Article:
According to a recently published report, India suffers the most deaths linked to pollution of all countries, with approximately 2 million Indians a year losing their life to pollution-related factors. China and Nigeria follow India at the top of the list, with Chad, Central African Republic and North Korea having the highest number of pollution deaths per capita.
The report was carried out by the Global Alliance on Health and Pollution (GAHP) and concluded that pollution is currently the largest environmental cause of premature death on the planet, causing 15% of all deaths (around 8.3 million people). Both large wealthy countries and poor smaller countries are among the top 10 sufferers of pollution-related deaths since 2017 (the most recent year for which this data is available).
The report drew its results from considering four risk factors: air (household/outdoor contaminants and ozone), water (unsafe water and poor sanitation), lead (exposure to legacy emissions from leaded gasoline) and occupational (carcinogens, second-hand smoke, particulates, gases, and fumes).
India and China recorded the highest number of deaths, with about 2.3 million and 1.8 million respectively, followed by Nigeria, Indonesia and Pakistan.
Meanwhile, five nations in the Arabian Peninsula ranked among the ten countries in the world with the lowest death rates from pollution, with Qatar reporting the most moderate. Rachael Kupka, acting executive director of GAHP, has said that “The report reminds us all that pollution is a global crisis,” and “It does not matter where you live. Pollution will find you.”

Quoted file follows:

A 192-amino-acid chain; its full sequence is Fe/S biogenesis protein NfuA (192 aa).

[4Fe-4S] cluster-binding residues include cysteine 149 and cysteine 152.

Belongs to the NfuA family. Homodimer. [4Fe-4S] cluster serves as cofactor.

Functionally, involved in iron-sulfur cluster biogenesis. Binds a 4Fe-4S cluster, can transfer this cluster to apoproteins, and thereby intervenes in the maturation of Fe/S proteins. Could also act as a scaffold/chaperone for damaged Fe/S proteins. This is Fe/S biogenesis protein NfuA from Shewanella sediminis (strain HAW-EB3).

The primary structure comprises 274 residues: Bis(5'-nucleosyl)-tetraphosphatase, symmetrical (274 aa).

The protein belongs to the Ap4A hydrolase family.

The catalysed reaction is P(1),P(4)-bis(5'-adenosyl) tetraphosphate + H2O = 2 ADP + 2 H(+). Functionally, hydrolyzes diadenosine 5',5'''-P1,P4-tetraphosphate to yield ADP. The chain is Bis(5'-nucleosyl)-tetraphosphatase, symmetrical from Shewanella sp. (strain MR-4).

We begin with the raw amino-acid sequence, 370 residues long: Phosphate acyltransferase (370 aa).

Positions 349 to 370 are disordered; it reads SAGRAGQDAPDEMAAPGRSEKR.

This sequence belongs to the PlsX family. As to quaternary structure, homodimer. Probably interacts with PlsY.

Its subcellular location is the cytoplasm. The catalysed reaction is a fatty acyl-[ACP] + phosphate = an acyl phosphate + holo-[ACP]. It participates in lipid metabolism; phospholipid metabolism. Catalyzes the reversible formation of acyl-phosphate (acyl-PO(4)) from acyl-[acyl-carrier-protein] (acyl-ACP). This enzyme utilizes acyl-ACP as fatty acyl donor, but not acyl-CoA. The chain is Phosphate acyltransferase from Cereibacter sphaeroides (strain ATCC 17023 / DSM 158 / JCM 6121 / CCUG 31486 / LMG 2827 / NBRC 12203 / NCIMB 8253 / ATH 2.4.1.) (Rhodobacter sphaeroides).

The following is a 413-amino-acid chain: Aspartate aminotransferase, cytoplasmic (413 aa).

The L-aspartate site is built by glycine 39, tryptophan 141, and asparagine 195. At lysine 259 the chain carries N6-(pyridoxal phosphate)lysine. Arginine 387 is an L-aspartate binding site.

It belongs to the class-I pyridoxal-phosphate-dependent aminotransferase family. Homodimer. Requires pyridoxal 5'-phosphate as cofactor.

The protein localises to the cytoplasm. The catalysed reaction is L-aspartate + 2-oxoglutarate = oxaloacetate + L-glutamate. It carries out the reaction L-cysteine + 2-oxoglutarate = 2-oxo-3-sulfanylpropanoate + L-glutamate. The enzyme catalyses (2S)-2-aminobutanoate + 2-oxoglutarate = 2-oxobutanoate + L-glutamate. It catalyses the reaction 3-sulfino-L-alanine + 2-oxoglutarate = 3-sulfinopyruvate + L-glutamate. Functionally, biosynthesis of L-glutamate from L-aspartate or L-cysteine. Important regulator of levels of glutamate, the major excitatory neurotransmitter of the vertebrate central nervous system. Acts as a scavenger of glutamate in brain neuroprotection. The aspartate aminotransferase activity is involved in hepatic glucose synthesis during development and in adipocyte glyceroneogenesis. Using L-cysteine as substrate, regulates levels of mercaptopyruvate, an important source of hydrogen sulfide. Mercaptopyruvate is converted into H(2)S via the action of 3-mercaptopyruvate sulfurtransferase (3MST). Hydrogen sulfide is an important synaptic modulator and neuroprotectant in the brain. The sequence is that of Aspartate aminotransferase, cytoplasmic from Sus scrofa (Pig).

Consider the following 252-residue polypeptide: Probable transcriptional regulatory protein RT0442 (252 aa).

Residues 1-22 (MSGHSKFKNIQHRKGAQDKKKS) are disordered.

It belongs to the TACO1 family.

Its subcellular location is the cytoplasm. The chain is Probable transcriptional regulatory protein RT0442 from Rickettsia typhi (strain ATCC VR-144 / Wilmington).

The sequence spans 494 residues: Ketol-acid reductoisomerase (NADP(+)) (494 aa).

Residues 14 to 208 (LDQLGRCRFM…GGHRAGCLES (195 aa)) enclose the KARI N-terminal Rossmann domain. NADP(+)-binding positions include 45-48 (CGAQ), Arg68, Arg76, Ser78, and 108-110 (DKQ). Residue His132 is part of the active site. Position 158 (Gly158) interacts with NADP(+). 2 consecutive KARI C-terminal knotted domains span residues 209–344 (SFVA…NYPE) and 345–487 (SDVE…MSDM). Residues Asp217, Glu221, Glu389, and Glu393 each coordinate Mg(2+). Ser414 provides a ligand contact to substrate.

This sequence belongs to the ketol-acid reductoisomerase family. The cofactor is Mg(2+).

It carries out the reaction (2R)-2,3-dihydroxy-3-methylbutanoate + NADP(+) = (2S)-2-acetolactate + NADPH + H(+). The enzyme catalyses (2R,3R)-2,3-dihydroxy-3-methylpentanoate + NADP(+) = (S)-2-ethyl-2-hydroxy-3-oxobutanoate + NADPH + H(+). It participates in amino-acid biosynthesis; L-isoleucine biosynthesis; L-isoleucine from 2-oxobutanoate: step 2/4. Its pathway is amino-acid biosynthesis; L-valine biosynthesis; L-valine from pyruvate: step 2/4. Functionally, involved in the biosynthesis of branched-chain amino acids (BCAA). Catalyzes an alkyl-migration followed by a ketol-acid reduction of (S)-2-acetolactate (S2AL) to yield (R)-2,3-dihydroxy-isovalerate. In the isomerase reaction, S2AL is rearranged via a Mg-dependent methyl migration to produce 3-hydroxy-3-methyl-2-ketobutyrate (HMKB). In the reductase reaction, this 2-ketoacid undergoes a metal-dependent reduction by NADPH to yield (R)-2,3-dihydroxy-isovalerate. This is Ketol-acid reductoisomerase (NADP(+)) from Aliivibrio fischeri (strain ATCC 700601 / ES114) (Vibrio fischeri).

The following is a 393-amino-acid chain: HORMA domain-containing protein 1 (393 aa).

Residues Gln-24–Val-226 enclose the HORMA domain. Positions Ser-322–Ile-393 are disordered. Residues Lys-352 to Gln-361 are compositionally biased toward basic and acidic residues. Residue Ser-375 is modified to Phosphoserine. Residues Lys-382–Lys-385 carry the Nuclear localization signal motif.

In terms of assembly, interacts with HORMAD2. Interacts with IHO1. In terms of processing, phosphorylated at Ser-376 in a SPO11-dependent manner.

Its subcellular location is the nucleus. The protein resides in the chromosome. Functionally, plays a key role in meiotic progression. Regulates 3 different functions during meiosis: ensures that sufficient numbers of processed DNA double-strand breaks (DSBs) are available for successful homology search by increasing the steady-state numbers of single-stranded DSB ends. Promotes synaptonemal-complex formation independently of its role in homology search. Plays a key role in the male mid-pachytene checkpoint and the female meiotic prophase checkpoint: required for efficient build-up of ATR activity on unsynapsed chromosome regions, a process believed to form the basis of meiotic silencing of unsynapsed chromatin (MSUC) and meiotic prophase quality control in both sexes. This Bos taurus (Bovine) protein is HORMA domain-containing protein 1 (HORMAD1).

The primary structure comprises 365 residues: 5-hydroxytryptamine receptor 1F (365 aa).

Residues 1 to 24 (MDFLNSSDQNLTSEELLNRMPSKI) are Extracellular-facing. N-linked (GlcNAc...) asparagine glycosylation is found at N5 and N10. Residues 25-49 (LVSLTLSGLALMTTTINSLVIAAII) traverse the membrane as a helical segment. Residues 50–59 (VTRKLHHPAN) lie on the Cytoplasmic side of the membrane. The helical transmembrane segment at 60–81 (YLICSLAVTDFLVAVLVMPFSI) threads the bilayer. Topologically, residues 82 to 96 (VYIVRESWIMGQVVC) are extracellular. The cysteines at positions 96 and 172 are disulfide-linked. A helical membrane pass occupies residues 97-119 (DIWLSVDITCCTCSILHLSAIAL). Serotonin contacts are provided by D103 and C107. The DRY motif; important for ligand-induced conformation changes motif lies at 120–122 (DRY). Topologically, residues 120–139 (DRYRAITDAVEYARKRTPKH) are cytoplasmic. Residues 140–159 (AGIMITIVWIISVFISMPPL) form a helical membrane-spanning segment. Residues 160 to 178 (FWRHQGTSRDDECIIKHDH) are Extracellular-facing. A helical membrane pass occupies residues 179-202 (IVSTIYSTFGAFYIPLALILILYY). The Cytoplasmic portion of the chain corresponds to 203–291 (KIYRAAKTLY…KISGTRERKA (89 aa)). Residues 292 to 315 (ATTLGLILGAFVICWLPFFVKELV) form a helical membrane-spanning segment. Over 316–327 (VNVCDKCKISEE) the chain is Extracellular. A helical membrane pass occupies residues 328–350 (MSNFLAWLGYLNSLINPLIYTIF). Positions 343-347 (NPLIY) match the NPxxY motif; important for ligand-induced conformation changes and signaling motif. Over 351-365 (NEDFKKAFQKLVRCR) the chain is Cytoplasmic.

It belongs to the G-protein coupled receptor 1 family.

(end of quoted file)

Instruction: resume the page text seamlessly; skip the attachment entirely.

In some of the poorest countries in the world, where pollution-related death rates are the highest, lack of water sanitation as well as contaminated indoor air contributed heavily to the death toll. On India, the report revealed that the nation “has seen increasing industrial and vehicular pollution from urban growth while poor sanitation and contaminated indoor air persist in low-income communities,”
The report named ambient air pollution as the cause of 40% of all pollution-related deaths, led by China and India, both at 1.2 million. The number of global deaths linked to pollution exceeds those from tobacco use, which stands at about 8 million. It is also higher than the number of deaths from malaria, high-sodium diets, HIV, alcohol and drugs, TB, and war. These terrifying statistics show the escalation of pollution, which is killing the planet, its people, and is exacerbating the climate crisis. Governments must act.
By Will Rymer